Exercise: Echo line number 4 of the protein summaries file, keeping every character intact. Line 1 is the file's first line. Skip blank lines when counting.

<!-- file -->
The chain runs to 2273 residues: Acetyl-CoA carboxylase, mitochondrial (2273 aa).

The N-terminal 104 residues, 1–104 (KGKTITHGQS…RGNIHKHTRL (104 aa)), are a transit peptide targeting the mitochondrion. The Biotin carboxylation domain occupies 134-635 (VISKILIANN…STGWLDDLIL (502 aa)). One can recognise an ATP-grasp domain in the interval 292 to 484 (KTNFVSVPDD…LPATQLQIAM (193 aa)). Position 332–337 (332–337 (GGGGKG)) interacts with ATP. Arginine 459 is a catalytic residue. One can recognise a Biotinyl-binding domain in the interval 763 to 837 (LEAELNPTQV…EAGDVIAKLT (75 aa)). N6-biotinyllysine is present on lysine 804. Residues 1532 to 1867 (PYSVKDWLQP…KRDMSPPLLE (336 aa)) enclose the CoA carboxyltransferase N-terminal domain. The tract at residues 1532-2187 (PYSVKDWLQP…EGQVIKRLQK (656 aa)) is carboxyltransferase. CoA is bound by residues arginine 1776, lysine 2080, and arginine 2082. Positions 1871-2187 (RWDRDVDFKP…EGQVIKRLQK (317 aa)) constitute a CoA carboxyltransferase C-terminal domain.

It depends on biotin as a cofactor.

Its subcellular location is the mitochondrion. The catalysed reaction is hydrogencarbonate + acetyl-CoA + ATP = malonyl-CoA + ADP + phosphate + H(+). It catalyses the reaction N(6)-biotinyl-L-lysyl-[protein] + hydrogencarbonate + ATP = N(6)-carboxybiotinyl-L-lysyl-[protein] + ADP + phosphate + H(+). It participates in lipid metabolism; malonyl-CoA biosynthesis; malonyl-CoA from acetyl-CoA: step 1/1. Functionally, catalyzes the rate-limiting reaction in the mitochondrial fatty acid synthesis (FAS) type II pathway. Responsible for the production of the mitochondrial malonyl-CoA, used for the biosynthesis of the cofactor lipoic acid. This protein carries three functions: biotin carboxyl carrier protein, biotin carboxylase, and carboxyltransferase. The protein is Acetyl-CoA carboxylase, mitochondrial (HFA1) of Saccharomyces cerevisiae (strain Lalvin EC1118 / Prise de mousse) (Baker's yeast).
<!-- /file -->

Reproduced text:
Its subcellular location is the mitochondrion. The catalysed reaction is hydrogencarbonate + acetyl-CoA + ATP = malonyl-CoA + ADP + phosphate + H(+). It catalyses the reaction N(6)-biotinyl-L-lysyl-[protein] + hydrogencarbonate + ATP = N(6)-carboxybiotinyl-L-lysyl-[protein] + ADP + phosphate + H(+). It participates in lipid metabolism; malonyl-CoA biosynthesis; malonyl-CoA from acetyl-CoA: step 1/1. Functionally, catalyzes the rate-limiting reaction in the mitochondrial fatty acid synthesis (FAS) type II pathway. Responsible for the production of the mitochondrial malonyl-CoA, used for the biosynthesis of the cofactor lipoic acid. This protein carries three functions: biotin carboxyl carrier protein, biotin carboxylase, and carboxyltransferase. The protein is Acetyl-CoA carboxylase, mitochondrial (HFA1) of Saccharomyces cerevisiae (strain Lalvin EC1118 / Prise de mousse) (Baker's yeast).